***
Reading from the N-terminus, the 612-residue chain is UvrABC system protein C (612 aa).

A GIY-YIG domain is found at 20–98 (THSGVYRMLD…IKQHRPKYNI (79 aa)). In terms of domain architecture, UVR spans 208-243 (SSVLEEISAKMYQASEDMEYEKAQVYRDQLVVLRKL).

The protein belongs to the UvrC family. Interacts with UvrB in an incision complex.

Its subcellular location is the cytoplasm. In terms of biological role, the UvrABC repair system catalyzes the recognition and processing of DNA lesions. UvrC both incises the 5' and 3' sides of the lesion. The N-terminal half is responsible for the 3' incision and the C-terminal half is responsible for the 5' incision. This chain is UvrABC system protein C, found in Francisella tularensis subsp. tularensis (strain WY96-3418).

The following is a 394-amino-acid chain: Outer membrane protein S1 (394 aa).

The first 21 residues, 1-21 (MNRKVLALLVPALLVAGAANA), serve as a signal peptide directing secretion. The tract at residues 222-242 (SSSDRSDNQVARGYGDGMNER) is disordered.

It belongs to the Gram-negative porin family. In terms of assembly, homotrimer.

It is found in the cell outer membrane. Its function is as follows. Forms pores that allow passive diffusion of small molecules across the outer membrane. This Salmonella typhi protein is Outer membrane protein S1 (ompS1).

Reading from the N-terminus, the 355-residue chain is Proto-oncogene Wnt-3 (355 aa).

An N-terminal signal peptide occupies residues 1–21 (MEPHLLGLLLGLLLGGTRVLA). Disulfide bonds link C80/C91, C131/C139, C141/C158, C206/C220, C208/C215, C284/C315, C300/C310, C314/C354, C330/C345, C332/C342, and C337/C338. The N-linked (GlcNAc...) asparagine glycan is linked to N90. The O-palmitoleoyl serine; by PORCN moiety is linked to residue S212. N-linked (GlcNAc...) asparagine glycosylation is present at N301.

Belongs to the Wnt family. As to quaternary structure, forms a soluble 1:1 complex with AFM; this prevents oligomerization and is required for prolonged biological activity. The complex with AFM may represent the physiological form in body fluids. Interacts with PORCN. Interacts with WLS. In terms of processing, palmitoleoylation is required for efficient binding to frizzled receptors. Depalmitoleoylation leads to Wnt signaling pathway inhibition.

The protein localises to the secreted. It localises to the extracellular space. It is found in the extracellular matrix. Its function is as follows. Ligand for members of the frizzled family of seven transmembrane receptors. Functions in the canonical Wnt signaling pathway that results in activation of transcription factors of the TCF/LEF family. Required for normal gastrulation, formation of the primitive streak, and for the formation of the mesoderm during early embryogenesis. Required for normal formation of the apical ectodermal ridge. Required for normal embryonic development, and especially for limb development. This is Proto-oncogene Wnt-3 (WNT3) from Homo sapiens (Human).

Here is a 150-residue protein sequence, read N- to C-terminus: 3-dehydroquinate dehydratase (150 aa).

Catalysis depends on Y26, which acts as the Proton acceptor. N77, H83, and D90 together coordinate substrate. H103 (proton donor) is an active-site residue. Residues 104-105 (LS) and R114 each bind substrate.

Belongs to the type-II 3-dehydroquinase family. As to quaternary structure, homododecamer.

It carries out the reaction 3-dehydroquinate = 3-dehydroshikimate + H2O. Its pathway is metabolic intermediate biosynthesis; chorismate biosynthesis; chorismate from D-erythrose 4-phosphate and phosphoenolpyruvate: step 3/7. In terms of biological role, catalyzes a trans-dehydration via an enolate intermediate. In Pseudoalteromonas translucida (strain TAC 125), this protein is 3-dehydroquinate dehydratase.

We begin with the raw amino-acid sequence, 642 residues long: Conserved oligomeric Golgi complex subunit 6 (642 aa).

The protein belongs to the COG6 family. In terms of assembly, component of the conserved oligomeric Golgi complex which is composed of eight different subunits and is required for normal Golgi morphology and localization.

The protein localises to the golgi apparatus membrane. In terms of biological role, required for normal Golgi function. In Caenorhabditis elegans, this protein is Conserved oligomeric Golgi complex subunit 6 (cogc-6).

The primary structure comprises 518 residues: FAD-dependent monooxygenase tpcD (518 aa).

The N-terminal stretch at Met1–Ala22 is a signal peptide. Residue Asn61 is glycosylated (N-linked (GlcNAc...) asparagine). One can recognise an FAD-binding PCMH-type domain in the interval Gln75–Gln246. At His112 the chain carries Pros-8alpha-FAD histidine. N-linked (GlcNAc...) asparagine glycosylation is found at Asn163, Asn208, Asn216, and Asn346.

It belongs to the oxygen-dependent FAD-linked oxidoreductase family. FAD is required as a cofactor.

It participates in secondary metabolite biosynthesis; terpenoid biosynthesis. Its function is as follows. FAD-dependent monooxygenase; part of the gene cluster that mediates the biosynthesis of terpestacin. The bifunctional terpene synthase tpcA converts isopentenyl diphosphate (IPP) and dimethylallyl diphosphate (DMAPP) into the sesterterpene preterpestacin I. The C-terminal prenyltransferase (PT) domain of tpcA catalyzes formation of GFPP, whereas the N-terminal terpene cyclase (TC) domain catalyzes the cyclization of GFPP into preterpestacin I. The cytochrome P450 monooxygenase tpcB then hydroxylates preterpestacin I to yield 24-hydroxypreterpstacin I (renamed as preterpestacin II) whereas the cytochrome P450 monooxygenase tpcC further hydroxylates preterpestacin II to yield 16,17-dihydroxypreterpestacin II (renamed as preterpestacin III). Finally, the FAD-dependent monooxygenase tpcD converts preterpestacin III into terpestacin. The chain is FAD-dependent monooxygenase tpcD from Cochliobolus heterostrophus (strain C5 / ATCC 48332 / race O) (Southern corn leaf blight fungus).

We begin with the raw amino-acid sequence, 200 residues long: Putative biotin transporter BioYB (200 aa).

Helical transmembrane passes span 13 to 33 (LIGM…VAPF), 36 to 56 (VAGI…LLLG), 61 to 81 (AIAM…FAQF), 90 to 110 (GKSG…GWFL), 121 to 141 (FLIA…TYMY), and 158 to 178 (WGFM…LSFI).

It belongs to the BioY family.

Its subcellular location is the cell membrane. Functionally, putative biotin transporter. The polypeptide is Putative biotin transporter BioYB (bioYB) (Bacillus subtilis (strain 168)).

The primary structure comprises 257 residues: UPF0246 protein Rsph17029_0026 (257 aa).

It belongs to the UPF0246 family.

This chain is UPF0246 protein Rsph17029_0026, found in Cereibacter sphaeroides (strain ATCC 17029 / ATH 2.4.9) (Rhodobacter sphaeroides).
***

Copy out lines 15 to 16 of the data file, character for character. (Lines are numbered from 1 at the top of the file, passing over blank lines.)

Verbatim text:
Belongs to the type-II 3-dehydroquinase family. As to quaternary structure, homododecamer.

It carries out the reaction 3-dehydroquinate = 3-dehydroshikimate + H2O. Its pathway is metabolic intermediate biosynthesis; chorismate biosynthesis; chorismate from D-erythrose 4-phosphate and phosphoenolpyruvate: step 3/7. In terms of biological role, catalyzes a trans-dehydration via an enolate intermediate. In Pseudoalteromonas translucida (strain TAC 125), this protein is 3-dehydroquinate dehydratase.